• Theory of computing machinery, parallel computation, graph theory, algorithms, computer architecture, supercomputing, multithreading, internet computing, scalable systems, chip multiprocessing, multicare systems.
  • Programming methodology, programming languages, distributed systems, object-oriented databases.
  • Artificial intelligence; robotics and computer vision.
  • Theory of distributed and real-time computing: mathematical models, specification, algorithm and system design, performance and fault-tolerance analysis. Distributed data management, communication, synchronization. Languages and tools for abstract distributed programming. Hybrid (continuous/discrete) systems. Mobile wireless networks.
  • Databases and computer systems; query processing, distributed systems, management of streaming data, adaptive data processing, sensor networking.
  • Software education environments. Semantics of programming languages, logic of programs, concurrent programs, lambda calculus.
  • Cryptography, secure protocols, pseudo-random generation, proof systems, zero knowledge, mechanical design.
  • Human-computer interfaces, intelligent interfaces, programming by demonstration, end-user programming languages, usability, software engineering, usability and security.
  • Artificial intelligence. Robotics and machine vision. Representation of knowledge and structure of personality. Common sense reasoning, theories of emotion and consciousness.
  • The design of an easy-to-control data networking infrastructure designed to bring about a new level of flexibility to network configuration. The Resilient Overlay Networks Project. Grid routing protocols.
  • Organization of large complex systems, artificial intelligence.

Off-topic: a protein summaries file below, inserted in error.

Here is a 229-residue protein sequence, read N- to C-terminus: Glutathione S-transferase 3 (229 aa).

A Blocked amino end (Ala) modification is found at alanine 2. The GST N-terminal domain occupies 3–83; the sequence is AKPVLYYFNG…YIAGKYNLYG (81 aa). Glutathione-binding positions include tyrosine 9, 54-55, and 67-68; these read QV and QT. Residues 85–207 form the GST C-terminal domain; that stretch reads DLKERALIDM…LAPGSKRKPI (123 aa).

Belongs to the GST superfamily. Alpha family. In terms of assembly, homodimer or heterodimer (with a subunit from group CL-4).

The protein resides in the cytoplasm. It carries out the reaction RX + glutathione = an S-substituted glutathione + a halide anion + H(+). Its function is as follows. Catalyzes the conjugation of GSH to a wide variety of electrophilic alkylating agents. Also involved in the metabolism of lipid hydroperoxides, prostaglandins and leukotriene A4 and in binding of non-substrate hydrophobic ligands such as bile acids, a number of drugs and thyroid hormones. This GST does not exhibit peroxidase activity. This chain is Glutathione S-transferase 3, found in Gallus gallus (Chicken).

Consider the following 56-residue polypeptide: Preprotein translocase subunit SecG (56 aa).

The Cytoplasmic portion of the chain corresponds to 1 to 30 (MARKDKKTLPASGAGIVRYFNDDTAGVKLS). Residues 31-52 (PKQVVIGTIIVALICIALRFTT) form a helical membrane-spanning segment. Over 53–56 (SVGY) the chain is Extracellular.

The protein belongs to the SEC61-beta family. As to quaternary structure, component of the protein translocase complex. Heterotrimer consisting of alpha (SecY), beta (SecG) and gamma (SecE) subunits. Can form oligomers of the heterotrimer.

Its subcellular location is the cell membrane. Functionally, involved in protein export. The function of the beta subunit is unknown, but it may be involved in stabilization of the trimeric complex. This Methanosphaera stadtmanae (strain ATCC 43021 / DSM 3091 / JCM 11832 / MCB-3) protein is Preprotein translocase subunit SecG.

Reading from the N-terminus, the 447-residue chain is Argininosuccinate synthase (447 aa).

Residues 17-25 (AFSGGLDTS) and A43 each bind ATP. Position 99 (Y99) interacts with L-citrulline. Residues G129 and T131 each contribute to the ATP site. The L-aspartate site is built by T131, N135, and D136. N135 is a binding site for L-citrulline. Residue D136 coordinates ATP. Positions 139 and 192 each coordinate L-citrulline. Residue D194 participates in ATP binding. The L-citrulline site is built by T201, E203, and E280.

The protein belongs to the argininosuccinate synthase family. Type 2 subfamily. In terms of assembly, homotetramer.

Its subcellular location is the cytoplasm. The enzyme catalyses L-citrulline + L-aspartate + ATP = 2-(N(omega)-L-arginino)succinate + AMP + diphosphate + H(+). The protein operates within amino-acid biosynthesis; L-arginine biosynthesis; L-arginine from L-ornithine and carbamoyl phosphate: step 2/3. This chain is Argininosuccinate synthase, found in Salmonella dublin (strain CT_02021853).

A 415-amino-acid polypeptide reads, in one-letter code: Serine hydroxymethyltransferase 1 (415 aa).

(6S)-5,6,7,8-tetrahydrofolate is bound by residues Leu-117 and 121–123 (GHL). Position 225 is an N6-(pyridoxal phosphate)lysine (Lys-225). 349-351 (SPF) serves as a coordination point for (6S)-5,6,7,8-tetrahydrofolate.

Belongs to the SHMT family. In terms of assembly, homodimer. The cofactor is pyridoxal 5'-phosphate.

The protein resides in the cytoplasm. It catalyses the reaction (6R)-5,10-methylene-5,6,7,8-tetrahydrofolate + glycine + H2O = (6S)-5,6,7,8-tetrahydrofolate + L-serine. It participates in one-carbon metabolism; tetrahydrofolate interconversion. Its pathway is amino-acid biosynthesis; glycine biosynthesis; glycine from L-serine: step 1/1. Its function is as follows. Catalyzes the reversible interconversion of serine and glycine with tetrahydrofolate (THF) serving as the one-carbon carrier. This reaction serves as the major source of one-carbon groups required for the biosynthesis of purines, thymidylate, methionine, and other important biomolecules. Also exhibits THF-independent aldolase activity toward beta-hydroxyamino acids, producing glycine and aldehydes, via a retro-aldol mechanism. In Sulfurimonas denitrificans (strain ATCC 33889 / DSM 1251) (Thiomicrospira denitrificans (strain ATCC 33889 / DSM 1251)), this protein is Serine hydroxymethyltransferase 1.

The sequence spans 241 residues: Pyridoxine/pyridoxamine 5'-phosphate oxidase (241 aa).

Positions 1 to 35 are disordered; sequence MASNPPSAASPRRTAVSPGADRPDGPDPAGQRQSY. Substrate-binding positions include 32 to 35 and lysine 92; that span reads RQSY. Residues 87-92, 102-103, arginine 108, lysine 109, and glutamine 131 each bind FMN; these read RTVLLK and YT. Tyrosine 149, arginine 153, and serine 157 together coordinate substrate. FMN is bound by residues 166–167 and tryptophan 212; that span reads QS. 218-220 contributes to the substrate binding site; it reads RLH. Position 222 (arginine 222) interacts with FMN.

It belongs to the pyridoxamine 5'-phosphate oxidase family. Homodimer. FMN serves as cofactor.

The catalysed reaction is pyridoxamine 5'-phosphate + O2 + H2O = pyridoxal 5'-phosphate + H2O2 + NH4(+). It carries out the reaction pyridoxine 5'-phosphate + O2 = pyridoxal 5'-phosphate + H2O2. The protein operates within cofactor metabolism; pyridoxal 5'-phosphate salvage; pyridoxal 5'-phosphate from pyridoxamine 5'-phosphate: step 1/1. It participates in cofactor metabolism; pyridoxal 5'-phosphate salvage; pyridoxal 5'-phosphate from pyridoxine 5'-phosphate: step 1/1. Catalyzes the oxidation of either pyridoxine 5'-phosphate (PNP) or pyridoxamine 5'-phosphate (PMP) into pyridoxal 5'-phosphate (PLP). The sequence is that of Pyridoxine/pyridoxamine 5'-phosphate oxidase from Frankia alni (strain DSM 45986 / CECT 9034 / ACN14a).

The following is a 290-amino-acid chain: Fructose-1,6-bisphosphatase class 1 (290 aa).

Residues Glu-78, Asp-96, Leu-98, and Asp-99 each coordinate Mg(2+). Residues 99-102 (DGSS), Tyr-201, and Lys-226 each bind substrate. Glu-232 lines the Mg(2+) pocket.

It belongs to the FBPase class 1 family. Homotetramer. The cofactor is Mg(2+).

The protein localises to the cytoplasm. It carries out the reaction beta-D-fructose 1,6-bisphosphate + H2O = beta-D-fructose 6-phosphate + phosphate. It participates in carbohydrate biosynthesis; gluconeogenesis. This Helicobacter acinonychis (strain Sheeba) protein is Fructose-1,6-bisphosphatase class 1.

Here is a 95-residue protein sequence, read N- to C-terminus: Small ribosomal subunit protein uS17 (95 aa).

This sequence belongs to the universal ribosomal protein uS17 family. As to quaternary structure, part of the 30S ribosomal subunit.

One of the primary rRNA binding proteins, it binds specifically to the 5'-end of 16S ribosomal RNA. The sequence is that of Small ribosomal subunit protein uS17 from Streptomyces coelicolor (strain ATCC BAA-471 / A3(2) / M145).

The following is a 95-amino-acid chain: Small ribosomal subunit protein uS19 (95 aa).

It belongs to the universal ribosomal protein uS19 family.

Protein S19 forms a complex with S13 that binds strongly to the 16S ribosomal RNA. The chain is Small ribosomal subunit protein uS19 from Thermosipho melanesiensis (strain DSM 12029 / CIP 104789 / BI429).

• Program analysis, compilers, distributed computing, software engineering.
  • Cryptography. Computer/network security. Algorithms. Voting technology.
  • Sublinear time algorithms, randomized algorithms, computational complexity theory.
  • Robotics, mobile computing and information access.
  • Programming systems with a focus on software synthesis. Programming tools for parallel and high performance computing.
  • Database systems, query processing, data warehouses, federated databases, data visualization.
  • Complexity of finding ‘approximate’ solutions to combinatorial optimization problems; interplay of algebra with computer science and coding theory.
  • Artificial intelligence: learning, problem solving and programming. Computational performance models for intelligent behavior, especially modeling the behavior of engineers. Numerical models of physical systems.
  • Application of artificial intelligence techniques to medical decision making. Effective representation of knowledge. Personal health information systems, medical confidentiality.
  • Machine learning and robotics, including reinforcement learning, optimal control, legged robots, flapping-wing flight, nonlinear control theory, biological motor control, and computational neuroscience. Particular emphasis on solving difficult robotic control problems through a close coupling of mechanical design and learning control.
  • Autonomous robotics for mobility and manipulation; situational awareness through sensing and inference; location-based infrastructure and applications; assistive technology for health care.
  • Computer vision, machine learning and human perception; development of computer vision systems and solving real world recognition tasks; modeling human perceptual and cognitive capabilities; object recognition, classification of whole scenes; visual recognition and classification of places and objects.
  • Computer architecture and operating systems.
  • Artificial intelligence and computational theories of human intelligence, with special emphasis on the roles of language, vision and analogical reasoning.
  • Building practical secure systems. Operating systems, hardware design, networking, and distributing systems. Programming languages and tools, security analysis and verification.